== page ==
My Mom, a saint who bore more crosses than she deserved (though, yeah, life was once much more lethal not too awfully long ago), passed away last December.

This was among the music we played at her service, and I wouldn't have thought of it if it hadn't been for seeing Girl from the North Country's handle around that time.

We ended the service in the little country church near her home in western PA with a sing-along to this, which speaks to the height of absurdity hairshirt identifies.

There will nothing left but the echo of a cosmic giggle:

I lost a sibling at a young age. My brother, passed age 17, from an obscure congenital auto-immune disorder. He didn't even really have a diagnosis until he was in his early teens - he spent a lot of time in the research medicine wing of Children's Hospital in Boston. He appeared, anonymously, in a number of JAMA articles in the early 80's.

It was, really, a cruel, brutal, heart-breaking thing. Among other things, it contributed to my parent's separation and divorce, and ultimately drove my mother into psychosis for a while after he finally passed.

To which, when I told my wife about it many years later, she replied, "how could it not?"


Of all of the things good or bad that I've lived through, it's the one thing that can, almost 40 years later, still pop up from nowhere and totally crush me. If I see someone who looks like my brother when he was young, or if I see pictures of him. Or even just think of him, like now.

I dream of him now and then, and I'm always happy and grateful to see him again in my dreams.

He was a remarkable person, intelligent and brave, never lost his sense of humor. Which was, frankly, given the cards he drew, freaking amazing.

It messed me up for a while, where "a while" is measured in some number of years. It was, and remains, the cruelest and most unfair thing that has ever happened to anyone I knew personally. Cruel, unfair, and sad.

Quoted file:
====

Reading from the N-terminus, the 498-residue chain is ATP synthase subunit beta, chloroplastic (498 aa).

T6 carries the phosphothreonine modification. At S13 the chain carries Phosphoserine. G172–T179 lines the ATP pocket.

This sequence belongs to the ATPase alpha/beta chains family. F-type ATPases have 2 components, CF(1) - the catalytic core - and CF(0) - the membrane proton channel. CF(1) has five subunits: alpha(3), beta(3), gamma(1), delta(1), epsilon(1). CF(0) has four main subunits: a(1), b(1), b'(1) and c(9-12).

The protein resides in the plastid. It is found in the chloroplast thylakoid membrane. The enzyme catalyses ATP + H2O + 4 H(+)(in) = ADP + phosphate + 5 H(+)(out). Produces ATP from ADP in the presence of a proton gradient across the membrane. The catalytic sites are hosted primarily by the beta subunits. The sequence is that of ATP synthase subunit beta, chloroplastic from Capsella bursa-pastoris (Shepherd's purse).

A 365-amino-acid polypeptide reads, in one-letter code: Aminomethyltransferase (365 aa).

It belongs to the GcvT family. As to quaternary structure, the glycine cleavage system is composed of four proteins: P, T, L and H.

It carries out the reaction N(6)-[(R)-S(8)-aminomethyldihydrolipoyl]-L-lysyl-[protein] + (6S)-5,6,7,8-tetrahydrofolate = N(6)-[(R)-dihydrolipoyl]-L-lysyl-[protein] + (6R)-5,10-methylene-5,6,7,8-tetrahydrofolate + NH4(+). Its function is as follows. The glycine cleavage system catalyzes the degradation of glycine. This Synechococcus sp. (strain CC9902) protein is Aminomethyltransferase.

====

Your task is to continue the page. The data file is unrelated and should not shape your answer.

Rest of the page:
And when I say "unfair", I mean it rendered any idea of "fairness" irrelevant. There really isn't a philosophical or moral calculus that makes any kind of sense of things like that. It's just a giant, inescapable, horrible fact, not amenable to anything like "understanding".

It would be hard for me to say how profoundly it affected me, because the whole long fact of it - he was ill from when he was born - is so woven into my own early life.

The sense I make of it, now, at the age of almost 60, almost 40 years after he passed, is simply that we're all here more or less for a minute, and our deepest and most urgent responsibility, at all times and in all ways, is to be kind to each other.

Be kind. Always, to everyone, no matter what. I don't really think there's anything else. That is the whole enchilada.

I'm not really good at it, but it is my goal.


The whole Proton death thing is sobering, but for some reason it doesn't really bother me all that much. It seems so remote, the scope of it is so broad, that it just seems like the normal human existential responses to decay and endings just aren't commensurate.

The stars are going to be around for, what, billions more years? It's just too large of a thing for me to engage with, emotionally or personally.

I like Sebastian's bridge partner's perspective.